This floating castle appears to be from an enchanted fable, but in actuality it is Europe's best preserved Renaissance water castle.
While the state of Massachusetts does not have an official governor’s residence, one home has been host to two of them–ruling under different flags, of course. The house was built at a time when Roxbury was still just a rural town on the outskirts of Boston, and if these walls could speak, they would whisper centuries of Old Bay State history.
Constructed between 1746-1749, the symmetrically-shaped estate’s design is attributed to Peter Harrison, an architect known for bringing the Palladian style to North America. The columned structure was to be the summer estate of William Shirley, one of the last Royal British Governors of the Massachusetts colony before the American Revolution. Seeking respite from the bustling harbors of Boston, Shirley and his family would settle in the spacious building until his transfer to the Bahamas. While enjoying the island beaches, Shirley probably would not have imagined his home would become one of the last remaining Royal mansions in the present-day United States.
Passing through a few owners (and beginning life in a new country), the bright yellow abode was purchased by William Eustis, then serving as Secretary of War under President James Madison. Eustis would go on to be elected Governor of Massachusetts in 1823, once again making the house in Roxbury home to the leader of the surrounding territory. It was at this time, under William and his wife Caroline, that the home was refurbished in the Federal Style, upgrading it to the fashions of the era with fanciful wallpapers and reorganization of its rooms. When the newly appointed governor passed away in 1825, his widow Caroline continued to live in the home for much time after, until her death in 1865. Divided into apartments soon after Caroline’s passing, the home would never officially be a single residence again.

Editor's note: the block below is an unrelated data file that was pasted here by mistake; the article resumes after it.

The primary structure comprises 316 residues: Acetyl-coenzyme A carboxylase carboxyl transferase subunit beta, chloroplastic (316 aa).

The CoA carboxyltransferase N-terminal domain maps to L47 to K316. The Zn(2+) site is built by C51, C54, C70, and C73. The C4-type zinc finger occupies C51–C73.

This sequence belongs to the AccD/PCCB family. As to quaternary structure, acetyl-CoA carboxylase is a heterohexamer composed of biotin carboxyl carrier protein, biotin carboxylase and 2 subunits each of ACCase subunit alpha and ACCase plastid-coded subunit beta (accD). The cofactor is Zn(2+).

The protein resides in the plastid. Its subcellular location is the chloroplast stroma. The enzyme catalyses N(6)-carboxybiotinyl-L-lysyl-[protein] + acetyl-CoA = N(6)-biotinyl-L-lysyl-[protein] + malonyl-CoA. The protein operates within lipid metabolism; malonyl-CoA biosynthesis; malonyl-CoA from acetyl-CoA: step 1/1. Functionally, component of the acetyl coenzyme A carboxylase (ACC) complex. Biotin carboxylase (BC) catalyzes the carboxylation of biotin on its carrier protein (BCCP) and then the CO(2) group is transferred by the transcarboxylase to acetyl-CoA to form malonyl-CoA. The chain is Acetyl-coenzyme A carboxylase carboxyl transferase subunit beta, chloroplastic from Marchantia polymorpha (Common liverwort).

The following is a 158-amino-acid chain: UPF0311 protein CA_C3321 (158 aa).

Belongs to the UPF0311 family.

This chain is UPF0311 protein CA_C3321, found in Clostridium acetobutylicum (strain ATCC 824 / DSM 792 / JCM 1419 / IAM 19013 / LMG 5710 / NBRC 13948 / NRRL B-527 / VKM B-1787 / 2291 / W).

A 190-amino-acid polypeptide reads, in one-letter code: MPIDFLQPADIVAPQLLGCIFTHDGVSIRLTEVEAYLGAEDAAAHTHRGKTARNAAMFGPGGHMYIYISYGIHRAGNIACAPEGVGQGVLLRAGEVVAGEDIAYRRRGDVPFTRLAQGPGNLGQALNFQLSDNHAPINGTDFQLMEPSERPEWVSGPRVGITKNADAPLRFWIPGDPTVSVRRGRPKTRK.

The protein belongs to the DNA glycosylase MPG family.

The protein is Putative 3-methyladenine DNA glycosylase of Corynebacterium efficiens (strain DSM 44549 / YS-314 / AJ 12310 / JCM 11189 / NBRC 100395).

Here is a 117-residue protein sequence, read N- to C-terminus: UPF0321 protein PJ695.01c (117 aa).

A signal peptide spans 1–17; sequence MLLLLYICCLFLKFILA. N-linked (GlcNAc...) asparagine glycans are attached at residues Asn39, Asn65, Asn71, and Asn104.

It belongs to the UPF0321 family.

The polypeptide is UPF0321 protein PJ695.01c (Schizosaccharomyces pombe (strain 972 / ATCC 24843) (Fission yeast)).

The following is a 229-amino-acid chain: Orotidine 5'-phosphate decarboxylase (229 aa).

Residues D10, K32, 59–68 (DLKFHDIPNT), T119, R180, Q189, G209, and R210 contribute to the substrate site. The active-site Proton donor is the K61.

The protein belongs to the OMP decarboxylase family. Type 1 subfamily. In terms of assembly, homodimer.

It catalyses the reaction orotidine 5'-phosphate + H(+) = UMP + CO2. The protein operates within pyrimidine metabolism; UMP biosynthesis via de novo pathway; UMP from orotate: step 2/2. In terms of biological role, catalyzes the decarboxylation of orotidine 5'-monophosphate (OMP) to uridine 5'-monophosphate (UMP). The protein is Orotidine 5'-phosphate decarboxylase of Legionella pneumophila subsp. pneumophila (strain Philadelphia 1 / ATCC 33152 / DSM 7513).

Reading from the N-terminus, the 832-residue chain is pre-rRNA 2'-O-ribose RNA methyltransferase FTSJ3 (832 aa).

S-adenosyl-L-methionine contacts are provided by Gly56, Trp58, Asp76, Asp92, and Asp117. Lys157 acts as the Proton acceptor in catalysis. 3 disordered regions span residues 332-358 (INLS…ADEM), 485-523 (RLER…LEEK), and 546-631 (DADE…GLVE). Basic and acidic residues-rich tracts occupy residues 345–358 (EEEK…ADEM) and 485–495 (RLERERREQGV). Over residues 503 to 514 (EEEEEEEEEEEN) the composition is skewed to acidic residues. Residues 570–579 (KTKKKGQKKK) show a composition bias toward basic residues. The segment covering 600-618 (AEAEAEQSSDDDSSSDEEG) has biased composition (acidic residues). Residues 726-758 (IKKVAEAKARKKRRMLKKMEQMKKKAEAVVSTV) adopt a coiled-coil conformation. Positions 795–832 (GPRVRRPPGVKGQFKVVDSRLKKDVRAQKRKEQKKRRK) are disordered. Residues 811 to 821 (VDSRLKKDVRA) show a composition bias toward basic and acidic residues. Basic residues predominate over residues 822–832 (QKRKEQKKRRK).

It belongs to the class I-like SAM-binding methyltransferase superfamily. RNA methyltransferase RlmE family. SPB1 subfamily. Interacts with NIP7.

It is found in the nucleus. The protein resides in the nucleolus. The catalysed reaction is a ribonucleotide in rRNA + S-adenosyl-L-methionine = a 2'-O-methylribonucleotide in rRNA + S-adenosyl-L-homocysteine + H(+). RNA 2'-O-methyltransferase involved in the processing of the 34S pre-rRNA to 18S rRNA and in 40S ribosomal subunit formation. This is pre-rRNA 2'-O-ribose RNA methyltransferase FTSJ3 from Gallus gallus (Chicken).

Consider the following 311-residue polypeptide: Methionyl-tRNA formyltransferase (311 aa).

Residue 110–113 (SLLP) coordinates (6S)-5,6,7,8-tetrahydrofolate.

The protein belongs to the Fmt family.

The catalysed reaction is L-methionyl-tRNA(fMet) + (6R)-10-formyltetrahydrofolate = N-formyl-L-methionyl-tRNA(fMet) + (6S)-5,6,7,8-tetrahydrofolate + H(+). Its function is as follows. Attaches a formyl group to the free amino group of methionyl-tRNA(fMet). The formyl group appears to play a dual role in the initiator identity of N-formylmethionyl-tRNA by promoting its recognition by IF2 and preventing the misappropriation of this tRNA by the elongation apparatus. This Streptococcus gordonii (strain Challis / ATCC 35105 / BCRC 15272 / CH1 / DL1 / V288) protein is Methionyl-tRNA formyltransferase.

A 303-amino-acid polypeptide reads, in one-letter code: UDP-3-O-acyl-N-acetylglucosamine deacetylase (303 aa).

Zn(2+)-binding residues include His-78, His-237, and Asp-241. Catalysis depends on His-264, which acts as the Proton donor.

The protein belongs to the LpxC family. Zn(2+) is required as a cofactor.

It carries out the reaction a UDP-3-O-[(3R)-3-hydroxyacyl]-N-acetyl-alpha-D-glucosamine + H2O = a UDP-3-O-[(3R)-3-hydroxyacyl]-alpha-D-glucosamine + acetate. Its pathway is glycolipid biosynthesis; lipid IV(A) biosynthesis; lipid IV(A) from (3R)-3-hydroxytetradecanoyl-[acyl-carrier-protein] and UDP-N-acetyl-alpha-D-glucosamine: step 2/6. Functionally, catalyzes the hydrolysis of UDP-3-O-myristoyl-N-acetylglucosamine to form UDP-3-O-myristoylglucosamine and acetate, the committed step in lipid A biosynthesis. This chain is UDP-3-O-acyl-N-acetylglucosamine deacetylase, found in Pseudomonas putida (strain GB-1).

At the turn of the century, interest in buildings associated with America’s infancy grew, and the Shirley–Eustis House Association was founded in 1913 to protect and preserve the deteriorating structure that now sat abandoned. Over the course of the 20th Century, work was done to begin the long journey of restoring the property, culminating with a thorough renovation in the 1980s. Returning the home to its Federal-style look using archival documents as well as findings during the restoration, the Shirley-Eustis house finally snapped back to its grand form. The only detail that might confuse its old inhabitants is its location–it was moved 60 feet to make way for Shirley Street.
Featuring a large lawn perfect for tea parties, an orchard, and gardens, the house opened to the public in 1991, winning a Boston Preservation Alliance award for the best restored small-scale structure in the city. Now a working museum, members of the Shirley-Eustis Association govern the old mansion, continuing work and study on the estate’s history. Recently, the group has brought new light on the ground as once being the home of enslaved peoples under Shirley. Not often discussed in the history of Massachusetts, the association has worked to share these stories as well as purchase an old outbuilding across the street, now thought to have been where the enslaved were housed.
From leading the public to now serving its neighbors, the Shirley-Eustis House is now a place for the whole community, not just those governing it.
Written By: Seamus McMahon
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